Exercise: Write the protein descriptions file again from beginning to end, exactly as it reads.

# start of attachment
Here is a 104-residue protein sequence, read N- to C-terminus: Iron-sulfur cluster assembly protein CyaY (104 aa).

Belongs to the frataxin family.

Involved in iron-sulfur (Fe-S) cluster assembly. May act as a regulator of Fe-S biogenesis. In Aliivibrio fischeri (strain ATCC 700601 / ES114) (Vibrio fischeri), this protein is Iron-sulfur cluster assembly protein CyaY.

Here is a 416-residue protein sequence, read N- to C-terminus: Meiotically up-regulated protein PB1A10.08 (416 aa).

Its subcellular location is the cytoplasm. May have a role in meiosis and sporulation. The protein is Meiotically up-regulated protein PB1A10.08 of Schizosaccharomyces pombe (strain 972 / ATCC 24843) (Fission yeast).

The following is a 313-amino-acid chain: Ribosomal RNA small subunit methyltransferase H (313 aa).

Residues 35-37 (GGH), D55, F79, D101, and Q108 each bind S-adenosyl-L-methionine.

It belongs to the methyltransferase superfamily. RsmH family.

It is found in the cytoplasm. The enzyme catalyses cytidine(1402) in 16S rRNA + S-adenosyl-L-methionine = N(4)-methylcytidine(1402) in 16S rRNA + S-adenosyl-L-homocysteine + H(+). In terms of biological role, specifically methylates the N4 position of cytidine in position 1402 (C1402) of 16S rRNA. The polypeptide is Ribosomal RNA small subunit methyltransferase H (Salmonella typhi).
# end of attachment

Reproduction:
Here is a 104-residue protein sequence, read N- to C-terminus: Iron-sulfur cluster assembly protein CyaY (104 aa).

Belongs to the frataxin family.

Involved in iron-sulfur (Fe-S) cluster assembly. May act as a regulator of Fe-S biogenesis. In Aliivibrio fischeri (strain ATCC 700601 / ES114) (Vibrio fischeri), this protein is Iron-sulfur cluster assembly protein CyaY.

Here is a 416-residue protein sequence, read N- to C-terminus: Meiotically up-regulated protein PB1A10.08 (416 aa).

Its subcellular location is the cytoplasm. May have a role in meiosis and sporulation. The protein is Meiotically up-regulated protein PB1A10.08 of Schizosaccharomyces pombe (strain 972 / ATCC 24843) (Fission yeast).

The following is a 313-amino-acid chain: Ribosomal RNA small subunit methyltransferase H (313 aa).

Residues 35-37 (GGH), D55, F79, D101, and Q108 each bind S-adenosyl-L-methionine.

It belongs to the methyltransferase superfamily. RsmH family.

It is found in the cytoplasm. The enzyme catalyses cytidine(1402) in 16S rRNA + S-adenosyl-L-methionine = N(4)-methylcytidine(1402) in 16S rRNA + S-adenosyl-L-homocysteine + H(+). In terms of biological role, specifically methylates the N4 position of cytidine in position 1402 (C1402) of 16S rRNA. The polypeptide is Ribosomal RNA small subunit methyltransferase H (Salmonella typhi).